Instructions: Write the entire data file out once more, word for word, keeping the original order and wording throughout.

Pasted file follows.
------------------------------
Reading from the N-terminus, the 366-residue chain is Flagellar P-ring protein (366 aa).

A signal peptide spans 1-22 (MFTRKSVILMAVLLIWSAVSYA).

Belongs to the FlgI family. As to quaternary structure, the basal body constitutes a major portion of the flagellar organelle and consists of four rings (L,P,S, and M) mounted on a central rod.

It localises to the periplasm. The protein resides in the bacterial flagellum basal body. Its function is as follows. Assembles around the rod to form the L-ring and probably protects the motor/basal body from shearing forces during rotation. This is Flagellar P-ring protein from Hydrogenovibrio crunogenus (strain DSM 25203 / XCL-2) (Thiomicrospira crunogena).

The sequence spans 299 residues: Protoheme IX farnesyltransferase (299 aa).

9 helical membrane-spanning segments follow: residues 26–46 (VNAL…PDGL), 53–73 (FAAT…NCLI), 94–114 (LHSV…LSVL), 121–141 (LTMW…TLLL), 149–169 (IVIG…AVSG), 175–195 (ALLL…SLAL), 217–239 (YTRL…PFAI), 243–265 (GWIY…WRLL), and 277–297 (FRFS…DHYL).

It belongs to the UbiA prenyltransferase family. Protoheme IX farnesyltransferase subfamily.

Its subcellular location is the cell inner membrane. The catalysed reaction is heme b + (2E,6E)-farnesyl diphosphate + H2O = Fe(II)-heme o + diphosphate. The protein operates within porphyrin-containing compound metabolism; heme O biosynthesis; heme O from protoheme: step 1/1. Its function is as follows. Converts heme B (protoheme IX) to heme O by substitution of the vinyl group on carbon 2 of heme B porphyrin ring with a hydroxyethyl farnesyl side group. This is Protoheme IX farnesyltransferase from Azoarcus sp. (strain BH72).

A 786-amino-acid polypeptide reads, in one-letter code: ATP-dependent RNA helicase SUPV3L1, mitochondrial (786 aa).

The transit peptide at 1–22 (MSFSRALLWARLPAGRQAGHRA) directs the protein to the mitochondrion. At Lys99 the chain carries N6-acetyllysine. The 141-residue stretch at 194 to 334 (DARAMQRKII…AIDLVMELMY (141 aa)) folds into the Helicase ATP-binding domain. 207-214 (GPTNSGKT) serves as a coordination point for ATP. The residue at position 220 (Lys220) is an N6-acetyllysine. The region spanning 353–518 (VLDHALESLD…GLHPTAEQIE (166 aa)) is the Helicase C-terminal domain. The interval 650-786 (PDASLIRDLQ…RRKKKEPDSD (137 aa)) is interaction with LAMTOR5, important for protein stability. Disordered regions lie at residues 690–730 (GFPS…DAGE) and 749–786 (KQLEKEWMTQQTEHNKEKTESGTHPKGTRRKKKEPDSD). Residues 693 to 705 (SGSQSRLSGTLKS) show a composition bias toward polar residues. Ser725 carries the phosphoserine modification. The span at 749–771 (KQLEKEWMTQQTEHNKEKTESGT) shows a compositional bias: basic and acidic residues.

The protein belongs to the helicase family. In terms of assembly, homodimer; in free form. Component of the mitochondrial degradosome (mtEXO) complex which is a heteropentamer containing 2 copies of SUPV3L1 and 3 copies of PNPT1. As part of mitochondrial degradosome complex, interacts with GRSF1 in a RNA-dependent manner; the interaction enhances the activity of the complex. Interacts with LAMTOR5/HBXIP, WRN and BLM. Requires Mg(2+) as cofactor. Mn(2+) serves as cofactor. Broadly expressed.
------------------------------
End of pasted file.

Reading from the N-terminus, the 366-residue chain is Flagellar P-ring protein (366 aa).

A signal peptide spans 1-22 (MFTRKSVILMAVLLIWSAVSYA).

Belongs to the FlgI family. As to quaternary structure, the basal body constitutes a major portion of the flagellar organelle and consists of four rings (L,P,S, and M) mounted on a central rod.

It localises to the periplasm. The protein resides in the bacterial flagellum basal body. Its function is as follows. Assembles around the rod to form the L-ring and probably protects the motor/basal body from shearing forces during rotation. This is Flagellar P-ring protein from Hydrogenovibrio crunogenus (strain DSM 25203 / XCL-2) (Thiomicrospira crunogena).

The sequence spans 299 residues: Protoheme IX farnesyltransferase (299 aa).

9 helical membrane-spanning segments follow: residues 26–46 (VNAL…PDGL), 53–73 (FAAT…NCLI), 94–114 (LHSV…LSVL), 121–141 (LTMW…TLLL), 149–169 (IVIG…AVSG), 175–195 (ALLL…SLAL), 217–239 (YTRL…PFAI), 243–265 (GWIY…WRLL), and 277–297 (FRFS…DHYL).

It belongs to the UbiA prenyltransferase family. Protoheme IX farnesyltransferase subfamily.

Its subcellular location is the cell inner membrane. The catalysed reaction is heme b + (2E,6E)-farnesyl diphosphate + H2O = Fe(II)-heme o + diphosphate. The protein operates within porphyrin-containing compound metabolism; heme O biosynthesis; heme O from protoheme: step 1/1. Its function is as follows. Converts heme B (protoheme IX) to heme O by substitution of the vinyl group on carbon 2 of heme B porphyrin ring with a hydroxyethyl farnesyl side group. This is Protoheme IX farnesyltransferase from Azoarcus sp. (strain BH72).

A 786-amino-acid polypeptide reads, in one-letter code: ATP-dependent RNA helicase SUPV3L1, mitochondrial (786 aa).

The transit peptide at 1–22 (MSFSRALLWARLPAGRQAGHRA) directs the protein to the mitochondrion. At Lys99 the chain carries N6-acetyllysine. The 141-residue stretch at 194 to 334 (DARAMQRKII…AIDLVMELMY (141 aa)) folds into the Helicase ATP-binding domain. 207-214 (GPTNSGKT) serves as a coordination point for ATP. The residue at position 220 (Lys220) is an N6-acetyllysine. The region spanning 353–518 (VLDHALESLD…GLHPTAEQIE (166 aa)) is the Helicase C-terminal domain. The interval 650-786 (PDASLIRDLQ…RRKKKEPDSD (137 aa)) is interaction with LAMTOR5, important for protein stability. Disordered regions lie at residues 690–730 (GFPS…DAGE) and 749–786 (KQLEKEWMTQQTEHNKEKTESGTHPKGTRRKKKEPDSD). Residues 693 to 705 (SGSQSRLSGTLKS) show a composition bias toward polar residues. Ser725 carries the phosphoserine modification. The span at 749–771 (KQLEKEWMTQQTEHNKEKTESGT) shows a compositional bias: basic and acidic residues.

The protein belongs to the helicase family. In terms of assembly, homodimer; in free form. Component of the mitochondrial degradosome (mtEXO) complex which is a heteropentamer containing 2 copies of SUPV3L1 and 3 copies of PNPT1. As part of mitochondrial degradosome complex, interacts with GRSF1 in a RNA-dependent manner; the interaction enhances the activity of the complex. Interacts with LAMTOR5/HBXIP, WRN and BLM. Requires Mg(2+) as cofactor. Mn(2+) serves as cofactor. Broadly expressed.